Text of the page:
Two-factor authentication at Waterloo: Are you ready for November? 

The University of Waterloo community has seen many challenges over the last 6 months, both new and old. One of the older issues affecting us is returning in new and surprising ways. 

Using the COVID-19 pandemic to gain access to your data 

Phishing - the sending of deceptive email in order to steal passwords and credentials – has long been a part of life online. Since the beginning of the COVID-19 pandemic, though, security professionals have seen a rise in the number of phishing attacks being made. 

The reason for this increase is the opportunity presented by the crisis. People have been shaken out of their regular routines, and messaging from employers, government, and business has changed in frequency and urgency. The confusion caused by these changes allows phishing attacks to imitate messages that we aren’t experienced with, increasing the chance that we will fall for scam emails. 

These phishing attacks prey on our concerns and the lack of information that goes with a rapidly changing situation. They pose as information about local pandemic infections, offers for masks and protective gear, bizarre conspiracy theories, or false information about government relief programs. 

Protect yourself 

There are many ways to protect yourself from phishing. Among those recommended by IST are: 

  • Think before you click. If you feel a strong emotional response to email, consider whether that is clouding your judgement.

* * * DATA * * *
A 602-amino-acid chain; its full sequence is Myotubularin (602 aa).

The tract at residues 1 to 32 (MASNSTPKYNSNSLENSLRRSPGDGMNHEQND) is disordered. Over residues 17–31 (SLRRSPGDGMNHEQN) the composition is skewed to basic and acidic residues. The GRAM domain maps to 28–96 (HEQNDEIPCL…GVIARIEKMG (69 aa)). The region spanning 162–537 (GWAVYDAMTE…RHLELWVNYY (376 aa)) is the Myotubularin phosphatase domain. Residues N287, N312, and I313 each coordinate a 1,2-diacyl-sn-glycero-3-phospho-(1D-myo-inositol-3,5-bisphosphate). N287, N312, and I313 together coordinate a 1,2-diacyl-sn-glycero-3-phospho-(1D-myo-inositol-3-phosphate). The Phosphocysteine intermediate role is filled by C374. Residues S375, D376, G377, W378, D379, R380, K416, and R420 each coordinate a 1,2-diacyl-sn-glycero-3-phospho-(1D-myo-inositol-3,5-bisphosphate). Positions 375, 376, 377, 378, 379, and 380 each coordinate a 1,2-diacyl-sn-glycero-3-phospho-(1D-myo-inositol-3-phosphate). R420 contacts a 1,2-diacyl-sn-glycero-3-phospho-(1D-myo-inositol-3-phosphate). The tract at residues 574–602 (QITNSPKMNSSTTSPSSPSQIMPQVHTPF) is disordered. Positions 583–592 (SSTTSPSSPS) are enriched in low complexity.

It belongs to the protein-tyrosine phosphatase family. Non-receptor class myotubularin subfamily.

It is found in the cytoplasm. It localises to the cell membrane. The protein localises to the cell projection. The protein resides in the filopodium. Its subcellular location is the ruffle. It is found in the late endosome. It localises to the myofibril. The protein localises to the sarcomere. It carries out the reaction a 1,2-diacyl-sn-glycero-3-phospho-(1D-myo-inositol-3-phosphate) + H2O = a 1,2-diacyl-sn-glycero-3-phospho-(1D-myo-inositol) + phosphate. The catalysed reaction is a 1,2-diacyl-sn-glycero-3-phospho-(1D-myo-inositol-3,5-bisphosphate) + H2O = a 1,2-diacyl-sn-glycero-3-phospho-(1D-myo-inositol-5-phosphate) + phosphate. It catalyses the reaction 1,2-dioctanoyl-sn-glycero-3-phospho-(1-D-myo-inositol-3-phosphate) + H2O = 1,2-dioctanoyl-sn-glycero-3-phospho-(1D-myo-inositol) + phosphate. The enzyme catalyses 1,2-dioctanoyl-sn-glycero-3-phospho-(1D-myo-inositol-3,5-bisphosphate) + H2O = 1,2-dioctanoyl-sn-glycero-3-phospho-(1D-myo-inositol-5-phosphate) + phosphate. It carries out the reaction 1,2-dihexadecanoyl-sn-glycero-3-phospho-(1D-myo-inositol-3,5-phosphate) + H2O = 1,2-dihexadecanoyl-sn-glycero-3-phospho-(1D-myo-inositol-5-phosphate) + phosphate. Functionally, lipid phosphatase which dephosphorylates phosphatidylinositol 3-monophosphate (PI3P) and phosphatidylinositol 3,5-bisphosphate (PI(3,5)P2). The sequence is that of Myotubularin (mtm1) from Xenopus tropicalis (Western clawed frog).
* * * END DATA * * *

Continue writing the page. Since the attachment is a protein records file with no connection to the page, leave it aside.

• Evaluate. If you are getting a special offer from a retailer you don’t usually shop with, a lucrative offer from them is less likely to be genuine. If email from a co-worker or manager asks you to do something unusual, like purchasing gift cards, it’s probably a scam. 

  • Verify. Contact correspondents directly using known email addresses, websites, or phone numbers, not through the links provided in the suspect email. 

  • Protect. Avoid disclosing personal or professional information my email or phone to unknown parties. Never provide credit card numbers, social insurance numbers, passwords, or similar confidential information to others. 

Two-factor authentication (2FA) will help 

One of the strongest defenses against the theft of your online accounts is two-factor authentication (2FA). By requiring not only a password, but also a second non-password method of verifying your identity, you can be protected even if your password is stolen.  

Effective November 3, 2020, use of 2FA will be mandatory to access specific campus systems, including Office 365, Workday, Quest, LEARN, Concur, Unit4, and others. Prepare yourself early for this change by downloading the ‘Duo Mobile’ app to your smartphone and enrolling in Duo 2FA.  Alternatively, other authenticators are supported, including the YubiKey. Visit for more information. 


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